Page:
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Fig. 5. Effect of dehydration during storage on the activities of antioxidant enzyme (SOD, CAT and APX) in karanj seeds. Inset: correlation of water content with SOD (—) (r = 0.883, y = −20.33x + 136.0), CAT (—) (r = 0.956, y = − 0.088x + 0.626) and APX (·····) (r = 0.970, y = −4.051x + 28.96). The plotted values are mean and SD of five independent replicates.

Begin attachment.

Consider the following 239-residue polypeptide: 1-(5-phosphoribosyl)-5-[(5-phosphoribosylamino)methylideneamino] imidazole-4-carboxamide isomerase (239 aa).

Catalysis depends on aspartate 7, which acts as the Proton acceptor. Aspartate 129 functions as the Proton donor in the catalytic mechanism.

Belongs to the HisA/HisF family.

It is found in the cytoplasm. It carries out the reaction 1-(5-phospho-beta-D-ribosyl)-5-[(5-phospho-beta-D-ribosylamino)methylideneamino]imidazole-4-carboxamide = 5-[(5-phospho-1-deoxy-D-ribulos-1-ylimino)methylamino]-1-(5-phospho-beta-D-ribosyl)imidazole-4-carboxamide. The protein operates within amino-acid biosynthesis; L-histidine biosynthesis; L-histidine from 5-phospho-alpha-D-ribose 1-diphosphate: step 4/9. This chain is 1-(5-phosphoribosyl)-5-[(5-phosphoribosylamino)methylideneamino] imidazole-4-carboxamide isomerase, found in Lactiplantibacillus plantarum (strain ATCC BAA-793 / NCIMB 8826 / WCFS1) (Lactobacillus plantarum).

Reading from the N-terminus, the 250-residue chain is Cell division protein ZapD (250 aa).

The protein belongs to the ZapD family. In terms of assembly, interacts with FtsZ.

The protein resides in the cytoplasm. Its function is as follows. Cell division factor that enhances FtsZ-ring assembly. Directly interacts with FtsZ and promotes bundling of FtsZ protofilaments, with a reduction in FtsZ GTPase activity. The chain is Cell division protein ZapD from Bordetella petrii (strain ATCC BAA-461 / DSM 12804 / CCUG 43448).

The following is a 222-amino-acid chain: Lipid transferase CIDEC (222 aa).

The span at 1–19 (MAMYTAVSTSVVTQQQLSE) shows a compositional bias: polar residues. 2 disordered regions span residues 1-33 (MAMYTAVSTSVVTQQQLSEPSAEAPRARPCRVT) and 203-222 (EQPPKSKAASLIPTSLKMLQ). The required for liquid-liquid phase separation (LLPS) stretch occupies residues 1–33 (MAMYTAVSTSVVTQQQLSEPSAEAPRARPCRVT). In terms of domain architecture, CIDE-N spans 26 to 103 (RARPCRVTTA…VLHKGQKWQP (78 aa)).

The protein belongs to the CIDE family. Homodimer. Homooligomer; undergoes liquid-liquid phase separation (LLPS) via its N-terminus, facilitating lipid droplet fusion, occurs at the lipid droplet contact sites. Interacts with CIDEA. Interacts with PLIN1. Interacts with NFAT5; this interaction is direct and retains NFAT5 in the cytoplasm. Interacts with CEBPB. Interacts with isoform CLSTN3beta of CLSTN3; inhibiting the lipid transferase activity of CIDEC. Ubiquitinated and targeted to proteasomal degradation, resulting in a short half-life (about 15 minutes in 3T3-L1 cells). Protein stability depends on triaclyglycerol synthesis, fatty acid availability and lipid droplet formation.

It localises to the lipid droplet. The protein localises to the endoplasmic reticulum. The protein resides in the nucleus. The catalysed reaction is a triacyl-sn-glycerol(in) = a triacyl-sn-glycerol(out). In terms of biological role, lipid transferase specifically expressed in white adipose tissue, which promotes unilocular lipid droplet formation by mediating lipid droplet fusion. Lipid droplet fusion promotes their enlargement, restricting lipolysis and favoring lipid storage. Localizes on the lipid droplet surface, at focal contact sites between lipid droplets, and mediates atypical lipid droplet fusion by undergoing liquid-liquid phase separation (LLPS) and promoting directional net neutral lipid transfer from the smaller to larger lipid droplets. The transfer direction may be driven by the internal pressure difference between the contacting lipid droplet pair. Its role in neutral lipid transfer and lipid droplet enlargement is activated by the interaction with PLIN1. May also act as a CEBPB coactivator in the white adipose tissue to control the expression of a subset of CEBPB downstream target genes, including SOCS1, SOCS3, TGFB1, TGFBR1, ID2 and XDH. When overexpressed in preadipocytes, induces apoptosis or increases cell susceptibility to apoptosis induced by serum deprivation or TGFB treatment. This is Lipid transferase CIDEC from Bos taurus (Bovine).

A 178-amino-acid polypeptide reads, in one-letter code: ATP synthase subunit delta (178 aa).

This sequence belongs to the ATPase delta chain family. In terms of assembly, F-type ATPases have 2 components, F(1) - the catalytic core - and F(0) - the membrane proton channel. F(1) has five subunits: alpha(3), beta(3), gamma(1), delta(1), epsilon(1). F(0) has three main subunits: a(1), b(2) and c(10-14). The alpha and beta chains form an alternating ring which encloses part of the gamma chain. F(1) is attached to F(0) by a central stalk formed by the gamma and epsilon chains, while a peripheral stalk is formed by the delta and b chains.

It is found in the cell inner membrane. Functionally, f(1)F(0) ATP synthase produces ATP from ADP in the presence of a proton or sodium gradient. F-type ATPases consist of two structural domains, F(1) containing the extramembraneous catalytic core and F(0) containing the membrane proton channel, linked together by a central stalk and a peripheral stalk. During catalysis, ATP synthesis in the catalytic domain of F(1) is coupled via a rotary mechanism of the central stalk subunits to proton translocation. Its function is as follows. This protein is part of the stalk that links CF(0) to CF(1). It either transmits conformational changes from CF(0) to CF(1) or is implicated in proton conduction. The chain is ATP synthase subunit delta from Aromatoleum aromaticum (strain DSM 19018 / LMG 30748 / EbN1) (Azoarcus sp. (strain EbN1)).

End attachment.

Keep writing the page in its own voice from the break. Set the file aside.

impairment of selectivity of plasma membrane. Our study corroborates the findings of others (Berjak et al., 2007; Pukacka and Ratajczak, 2007; Varghese and Naithani, 2008; Sahu et al., 2017) and postulates that the magnitude of electrolyte leakage is directly proportional to membrane damage that leads to proportionate loss of seed germinability, vigour and viability (Berjak et al., 2007; Pukacka and Ratajczak, 2007; Varghese and Naithani, 2008; Eksi and Demir, 2011). The positive correlation of leachate conductivity with storage period (r = 0.96) and negative correlation with seed WC (r = −0.82), further validated our conclusions. Similarly, strong association of seed viability with the percent germination was revealed from TTC test performed on dehydrating karanj seeds during storage. The fresh seeds showed intense red coloration (139.9 A520 g−1 FW), due to TTC reduction, that gradually declined (34.7 A520 g−1 FW) as the seeds exhibited loss of viability (Table 1). Gradual reduction in the development of red colored formazan, as a